The evolution of CSR
We’re hearing a lot about Corporate Social Responsibility or CSR these days. CSR focuses on how business can continue its pursuit of wealth creation in harmony with the environment and society. I wondered when the term first popped up on the business landscape and who might have coined the term, so I decided to look into the evolution of the definitional construct.
A concern for social responsibility can be traced back to the 1930s. Chester Barnard’s 1938 publication, The Functions of the Executive, and Theodore Krep’s, Measurement of the Social Performance of Business, published in 1940 were two early references to the social responsibilities of executives and business.
The 1950s saw the start of the modern era of CSR when it was more commonly known as SR or social responsibility. In 1953, Howard Bowen published his book, Social Responsibilities of the Businessman, and is largely credited with coining the phrase ‘corporate social responsibility’ and is perhaps the Father of CSR. Bowen asked: “what responsibilities to society can business people be reasonably expected to assume?” Bowen also provided a preliminary definition of CSR: “its refers to the obligations of businessmen to pursue those policies, to make those decisions, or to follow those lines of action which are desirable in terms of the objectives and values of our society“.
There were a few other landmark books during the 1950s, most notably Morrell Heald’s 1957 publication, Management’s Responsibility to Society: The Growth of an Idea; and Eell’s 1956 work, Corporate Giving in a Free Society. The literature expanded the definition during the 1960s with Keith Davis’ definition of CSR as referring to “..businessmen’s decisions and actions taken for reasons at least partially beyond the firm’s direct economic or technical interest“. Davis established the so-called Iron Law of Responsibility, which held that “social responsibilities of businessmen need to be commensurate with their social power”.
In 1963, Joseph W McGuire in his book, Business and Society, stated: “The idea of social responsibilities supposes that the corporation has not only economic and legal obligations but also certain responsibilities to society which extend beyond these obligations“. This is perhaps getting closer to the contemporary understanding of CSR as being an obligation to citizenry, the environment etc and not merely to shareholders or wealth creation.
The notion of voluntarism was perhaps first seen in Clarence C Walton’s 1967 book, Corporate Social Responsibilities, when he linked CSR with the idea that companies need to voluntarily acknowledge and accept they have relationships of responsibility beyond the corporate fortress.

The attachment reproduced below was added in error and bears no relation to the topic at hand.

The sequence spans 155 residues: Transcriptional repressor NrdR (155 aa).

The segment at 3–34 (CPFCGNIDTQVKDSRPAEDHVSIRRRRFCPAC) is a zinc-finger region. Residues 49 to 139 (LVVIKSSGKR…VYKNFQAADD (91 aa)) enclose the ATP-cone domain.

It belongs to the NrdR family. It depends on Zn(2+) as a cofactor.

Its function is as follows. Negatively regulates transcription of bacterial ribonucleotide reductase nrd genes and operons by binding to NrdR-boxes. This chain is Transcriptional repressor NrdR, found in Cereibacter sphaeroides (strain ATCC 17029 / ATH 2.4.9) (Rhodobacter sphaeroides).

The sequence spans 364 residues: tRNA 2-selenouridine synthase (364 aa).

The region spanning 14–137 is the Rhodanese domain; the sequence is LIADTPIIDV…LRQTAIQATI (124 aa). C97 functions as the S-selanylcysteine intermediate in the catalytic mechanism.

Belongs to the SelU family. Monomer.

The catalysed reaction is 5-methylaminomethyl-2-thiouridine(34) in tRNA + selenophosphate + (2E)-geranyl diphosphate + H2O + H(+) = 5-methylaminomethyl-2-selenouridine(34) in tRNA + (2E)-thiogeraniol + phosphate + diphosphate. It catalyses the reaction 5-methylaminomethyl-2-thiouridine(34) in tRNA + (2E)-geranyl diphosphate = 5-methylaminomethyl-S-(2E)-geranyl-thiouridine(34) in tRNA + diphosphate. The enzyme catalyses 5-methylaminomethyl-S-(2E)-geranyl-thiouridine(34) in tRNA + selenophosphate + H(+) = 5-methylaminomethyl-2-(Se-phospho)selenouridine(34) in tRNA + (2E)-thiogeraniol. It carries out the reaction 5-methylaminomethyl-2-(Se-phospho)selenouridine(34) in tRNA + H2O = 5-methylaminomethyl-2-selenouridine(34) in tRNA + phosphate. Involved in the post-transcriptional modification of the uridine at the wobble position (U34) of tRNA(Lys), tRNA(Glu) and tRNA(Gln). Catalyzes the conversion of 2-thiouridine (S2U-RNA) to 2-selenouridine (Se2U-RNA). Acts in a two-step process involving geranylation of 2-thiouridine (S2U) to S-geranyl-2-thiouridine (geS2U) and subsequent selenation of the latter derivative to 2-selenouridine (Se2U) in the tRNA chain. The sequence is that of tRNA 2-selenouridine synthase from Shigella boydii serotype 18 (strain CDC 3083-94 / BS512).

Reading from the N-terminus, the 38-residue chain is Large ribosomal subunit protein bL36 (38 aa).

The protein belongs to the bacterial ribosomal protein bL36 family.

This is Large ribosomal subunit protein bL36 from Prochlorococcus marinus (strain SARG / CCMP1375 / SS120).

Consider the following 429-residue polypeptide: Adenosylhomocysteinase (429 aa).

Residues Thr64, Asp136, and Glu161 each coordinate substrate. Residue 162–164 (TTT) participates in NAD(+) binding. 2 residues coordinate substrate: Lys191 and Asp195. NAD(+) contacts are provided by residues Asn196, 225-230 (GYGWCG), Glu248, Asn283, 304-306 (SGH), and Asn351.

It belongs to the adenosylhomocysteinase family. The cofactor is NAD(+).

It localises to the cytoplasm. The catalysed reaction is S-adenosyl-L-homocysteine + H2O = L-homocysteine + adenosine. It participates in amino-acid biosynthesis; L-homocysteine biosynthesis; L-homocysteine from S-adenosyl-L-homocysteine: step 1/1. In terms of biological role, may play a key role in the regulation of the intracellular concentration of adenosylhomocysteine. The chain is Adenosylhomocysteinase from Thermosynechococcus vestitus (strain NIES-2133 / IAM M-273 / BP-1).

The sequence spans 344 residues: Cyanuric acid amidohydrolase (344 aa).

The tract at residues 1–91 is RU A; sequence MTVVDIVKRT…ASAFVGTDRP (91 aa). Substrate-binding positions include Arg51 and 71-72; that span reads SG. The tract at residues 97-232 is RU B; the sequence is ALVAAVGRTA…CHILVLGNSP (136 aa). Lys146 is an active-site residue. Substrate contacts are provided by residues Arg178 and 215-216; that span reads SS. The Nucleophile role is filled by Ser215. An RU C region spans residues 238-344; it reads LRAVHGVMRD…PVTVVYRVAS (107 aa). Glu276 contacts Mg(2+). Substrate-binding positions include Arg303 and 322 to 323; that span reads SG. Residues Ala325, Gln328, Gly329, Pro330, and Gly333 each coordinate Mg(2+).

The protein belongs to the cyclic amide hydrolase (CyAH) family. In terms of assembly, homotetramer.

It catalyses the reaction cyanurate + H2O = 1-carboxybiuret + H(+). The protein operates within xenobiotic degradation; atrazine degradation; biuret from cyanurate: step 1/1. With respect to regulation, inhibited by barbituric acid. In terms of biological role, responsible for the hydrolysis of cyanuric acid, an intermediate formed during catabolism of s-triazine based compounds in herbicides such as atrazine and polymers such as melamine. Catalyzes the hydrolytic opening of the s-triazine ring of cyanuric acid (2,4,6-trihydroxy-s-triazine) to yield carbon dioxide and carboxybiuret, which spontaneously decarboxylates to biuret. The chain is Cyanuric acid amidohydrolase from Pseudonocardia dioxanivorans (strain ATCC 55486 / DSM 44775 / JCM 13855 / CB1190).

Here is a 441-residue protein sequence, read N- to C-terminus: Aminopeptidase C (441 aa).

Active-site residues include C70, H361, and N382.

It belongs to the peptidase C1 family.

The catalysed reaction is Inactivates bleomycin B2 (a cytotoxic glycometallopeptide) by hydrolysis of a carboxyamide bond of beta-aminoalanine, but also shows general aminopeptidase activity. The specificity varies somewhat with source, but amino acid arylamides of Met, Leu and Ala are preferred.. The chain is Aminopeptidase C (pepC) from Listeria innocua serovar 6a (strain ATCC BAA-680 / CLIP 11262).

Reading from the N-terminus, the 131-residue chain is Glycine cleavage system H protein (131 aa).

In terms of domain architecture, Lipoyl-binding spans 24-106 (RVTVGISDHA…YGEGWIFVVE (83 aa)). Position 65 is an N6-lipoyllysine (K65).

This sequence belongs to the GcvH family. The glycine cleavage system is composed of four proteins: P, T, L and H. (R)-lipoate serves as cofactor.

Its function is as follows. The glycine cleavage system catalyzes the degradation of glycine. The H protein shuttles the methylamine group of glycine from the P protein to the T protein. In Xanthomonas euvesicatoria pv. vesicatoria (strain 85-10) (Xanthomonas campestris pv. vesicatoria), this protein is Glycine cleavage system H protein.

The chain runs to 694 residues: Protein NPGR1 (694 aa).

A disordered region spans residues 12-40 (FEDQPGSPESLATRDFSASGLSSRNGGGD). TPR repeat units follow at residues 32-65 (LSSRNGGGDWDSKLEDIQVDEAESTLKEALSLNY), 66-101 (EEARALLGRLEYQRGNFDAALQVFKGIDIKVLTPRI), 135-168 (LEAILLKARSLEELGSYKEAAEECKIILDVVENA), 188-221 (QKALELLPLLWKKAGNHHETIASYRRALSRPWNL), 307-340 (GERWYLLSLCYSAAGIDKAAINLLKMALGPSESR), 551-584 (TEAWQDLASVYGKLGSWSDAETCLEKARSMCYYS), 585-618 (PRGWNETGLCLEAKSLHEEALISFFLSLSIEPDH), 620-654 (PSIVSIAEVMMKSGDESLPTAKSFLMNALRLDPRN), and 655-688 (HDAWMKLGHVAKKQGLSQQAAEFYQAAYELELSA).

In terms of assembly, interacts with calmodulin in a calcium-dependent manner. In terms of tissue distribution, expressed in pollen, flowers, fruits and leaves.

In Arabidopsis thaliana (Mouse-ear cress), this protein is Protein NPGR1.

The 1970s and 1980s saw attention being focused on articulating with more clarity exactly what were the responsibilities of a corporation. The grand old man of management theory, Peter Drucker, stepped onto the CSR stage in 1984 when he wrote, in the California Management Review, about the imperative to turn social problems into economic opportunities. And ice-cream manufacturers, Ben & Jerry’s, were the first company to publish a social report in 1989.
A watershed in CSR was 1971 when the Committee for Economic Development (CED) published its Social Responsibilities of Business Corporations. As a code of conduct, the CED outlined a three-tiered model of CSR:
- the inner circle: the basic responsibilities an organisation has for creating profit and growth;
- the intermediate circle: an organisation must be sensitive to the changing social contract that exists between business and society when it pursues its economic interests; and
- the outer circle: the responsibilities and activities an organisation needs to pursue towards actively improving the social environment eg poverty or urban crowding issues.
I think this model is still a valid one. In an earlier post, I talked about viewing CSR through the lens of complexity and acknowledging that an organisation nestles within a broader ecosystem (which is comprised of diverse stakeholders such as the community, suppliers, competitors etc). CED’s three-tiered model is a similar construct with its inner, intermediate and outer circles. By focusing on the responsibilities within all rings of the model, a corporation is working within and caring for the ecosystem it belongs to.